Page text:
NEW PORT RICHEY — Pasco County commissioners voted Tuesday to move ahead with their long-planned purchase of the Gulf Harbors/Flor-a-Mar golf course property with plans to convert it into a neighborhood park surrounding a conservation area.
Several years ago, the county had agreed to buy the property, but the deal stalled when a resident filed legal action over the county’s plan to have homeowners pay for half the purchase. Tuesday’s vote by the commission has the county making the purchase first and working out how to have residents pay for their community park later.
The reason to move ahead now is because one of the major sticking points with the property was recently resolved when the owner completed the cleanup of soils contaminated with arsenic and pesticides. Earlier this month, commissioners asked for a new contract to be drawn up to purchase the site from Staryn Hinshaw as sole successor trustee of the Marshall A. Springer and Mary Margaret Springer Intervivos Trust Agreement.
Commissioner Kathryn Starkey raised the issue, reminding her fellow commissioners that the neighborhood had no mandatory homeowners association that could purchase the golf course on its own and needed the county’s help to save the land for recreation rather than future development. “It’s just been so needed for our community,” said Starkey, who is also a resident.
The cost for the 50 acres is $1.2 million and the sale will be contingent on the state Department of Environmental Protection signing off on the cleanup.
The county officially started the purchase process in 2016 with plans to fund half the cost from the county’s fund for environmentally sensitive land purchases and the other half to be charged back to Gulf Harbors' 1,800 residents. The mechanism to charge residents through a municipal service benefit unit was stalled by the lawsuit. A key concern of the lawsuit was that the land owner might not pay for the remediation, placing the financial burden on residents instead.
Tuesday’s vote anticipates the county making the purchase using several funding sources including environmentally sensitive lands funds, Penny for Pasco proceeds and parks and recreation funds. The plan is to work out a payment program so $600,000 of the cost will come from community residents after the closing.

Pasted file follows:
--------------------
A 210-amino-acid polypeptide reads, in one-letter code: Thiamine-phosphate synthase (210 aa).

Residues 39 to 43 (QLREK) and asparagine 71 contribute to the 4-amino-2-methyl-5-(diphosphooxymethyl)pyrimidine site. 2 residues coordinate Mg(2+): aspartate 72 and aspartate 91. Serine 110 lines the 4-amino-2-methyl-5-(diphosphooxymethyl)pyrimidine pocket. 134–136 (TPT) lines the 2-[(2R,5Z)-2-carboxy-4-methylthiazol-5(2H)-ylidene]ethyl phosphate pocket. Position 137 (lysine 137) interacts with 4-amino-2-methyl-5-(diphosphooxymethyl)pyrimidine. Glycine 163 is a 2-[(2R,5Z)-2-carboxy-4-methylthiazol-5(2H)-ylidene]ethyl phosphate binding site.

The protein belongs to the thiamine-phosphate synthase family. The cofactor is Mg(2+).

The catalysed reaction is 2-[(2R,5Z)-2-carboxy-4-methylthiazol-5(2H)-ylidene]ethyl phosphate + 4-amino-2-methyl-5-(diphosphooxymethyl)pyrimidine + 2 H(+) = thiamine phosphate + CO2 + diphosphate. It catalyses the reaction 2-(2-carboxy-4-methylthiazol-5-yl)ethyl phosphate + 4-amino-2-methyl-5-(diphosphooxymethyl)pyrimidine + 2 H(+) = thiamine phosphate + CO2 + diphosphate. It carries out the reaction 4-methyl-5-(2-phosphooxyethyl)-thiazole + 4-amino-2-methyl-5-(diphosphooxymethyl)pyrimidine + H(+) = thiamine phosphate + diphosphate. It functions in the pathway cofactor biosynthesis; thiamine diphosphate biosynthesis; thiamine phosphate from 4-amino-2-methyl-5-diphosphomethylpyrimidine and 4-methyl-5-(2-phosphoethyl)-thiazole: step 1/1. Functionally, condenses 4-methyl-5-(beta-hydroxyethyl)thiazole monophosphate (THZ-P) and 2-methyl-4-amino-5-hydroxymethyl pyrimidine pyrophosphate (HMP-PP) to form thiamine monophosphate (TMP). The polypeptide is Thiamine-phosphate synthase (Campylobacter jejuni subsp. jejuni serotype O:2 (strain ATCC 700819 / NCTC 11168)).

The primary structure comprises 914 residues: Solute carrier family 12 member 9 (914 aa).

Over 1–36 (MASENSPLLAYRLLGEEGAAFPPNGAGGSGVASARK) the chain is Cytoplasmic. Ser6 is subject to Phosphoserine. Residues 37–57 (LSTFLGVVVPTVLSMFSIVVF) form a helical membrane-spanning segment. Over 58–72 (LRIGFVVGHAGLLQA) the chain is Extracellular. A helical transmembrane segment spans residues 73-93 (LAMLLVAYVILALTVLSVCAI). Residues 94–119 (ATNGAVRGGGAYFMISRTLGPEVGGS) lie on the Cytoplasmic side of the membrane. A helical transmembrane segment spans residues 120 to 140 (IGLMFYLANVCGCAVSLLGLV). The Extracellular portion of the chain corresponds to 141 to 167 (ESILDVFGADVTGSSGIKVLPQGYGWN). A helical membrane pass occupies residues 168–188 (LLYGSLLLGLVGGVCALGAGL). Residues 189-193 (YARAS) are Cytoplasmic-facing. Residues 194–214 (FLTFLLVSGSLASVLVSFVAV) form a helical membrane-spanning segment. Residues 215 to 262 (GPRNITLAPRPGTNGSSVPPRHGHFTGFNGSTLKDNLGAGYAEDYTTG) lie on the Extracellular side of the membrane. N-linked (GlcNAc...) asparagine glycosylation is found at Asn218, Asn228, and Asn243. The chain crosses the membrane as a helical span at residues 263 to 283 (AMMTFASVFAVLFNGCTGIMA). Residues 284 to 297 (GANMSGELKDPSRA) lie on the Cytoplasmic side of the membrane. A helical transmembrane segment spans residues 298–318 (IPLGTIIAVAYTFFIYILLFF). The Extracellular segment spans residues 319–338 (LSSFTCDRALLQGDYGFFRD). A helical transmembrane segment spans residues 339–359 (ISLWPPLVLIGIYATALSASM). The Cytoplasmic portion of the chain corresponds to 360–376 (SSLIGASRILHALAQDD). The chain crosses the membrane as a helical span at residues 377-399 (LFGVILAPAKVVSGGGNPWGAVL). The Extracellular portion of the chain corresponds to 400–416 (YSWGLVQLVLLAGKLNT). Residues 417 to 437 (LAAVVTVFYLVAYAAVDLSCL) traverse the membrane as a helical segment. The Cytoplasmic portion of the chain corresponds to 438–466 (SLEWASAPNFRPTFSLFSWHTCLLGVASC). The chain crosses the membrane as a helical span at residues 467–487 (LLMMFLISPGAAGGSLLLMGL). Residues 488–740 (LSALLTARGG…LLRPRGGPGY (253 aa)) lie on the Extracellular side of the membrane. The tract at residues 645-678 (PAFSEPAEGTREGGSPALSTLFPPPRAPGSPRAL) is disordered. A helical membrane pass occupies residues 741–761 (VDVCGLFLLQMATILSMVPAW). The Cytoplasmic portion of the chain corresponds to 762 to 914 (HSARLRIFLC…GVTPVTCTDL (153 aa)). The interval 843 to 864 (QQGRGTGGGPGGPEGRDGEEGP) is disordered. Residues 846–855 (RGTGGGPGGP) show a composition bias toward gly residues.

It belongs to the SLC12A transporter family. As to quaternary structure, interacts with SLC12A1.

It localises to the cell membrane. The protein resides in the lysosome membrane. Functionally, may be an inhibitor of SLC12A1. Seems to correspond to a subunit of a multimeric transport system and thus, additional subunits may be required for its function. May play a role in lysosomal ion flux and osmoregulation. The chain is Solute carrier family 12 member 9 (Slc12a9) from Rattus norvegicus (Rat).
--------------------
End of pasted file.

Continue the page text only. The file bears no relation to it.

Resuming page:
Diane Kobernick, the plaintiff in the lawsuit, said the county was not making a good decision on the price since the appraisal was done four years ago based on the value of the land for residential development. She said the $1.2 million purchase was for a non-essential project on land which will still have arsenic in the soil. She also said the taxing method for the residents was unfair, charging the same to all residents regardless of the value of their homes.
The Gulf Harbors Civic Association stood behind the purchase with the president of the group, Arthur Haedike, saying that most residents support the project. “We feel a park is the highest and best use of this property,” he said. “Frankly, I can’t see why anyone would object to having a park in their neighborhood.”
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Gulf Harbors was one of the original high–end communities in Pasco County, developed more than 50 years ago as a dredge–and–fill project creating canal–front lots leading to channels and the Gulf of Mexico. The 18–hole golf course, which opened in 1971, closed more than a decade ago.
The future plan includes having the county’s environmental lands program preserve 25 acres of salt marsh that attracts rare sandpipers and other migratory waterfowl. The remaining 25 acres would be turned into a passive park, potentially featuring a trail, dog–walking area and picnic site.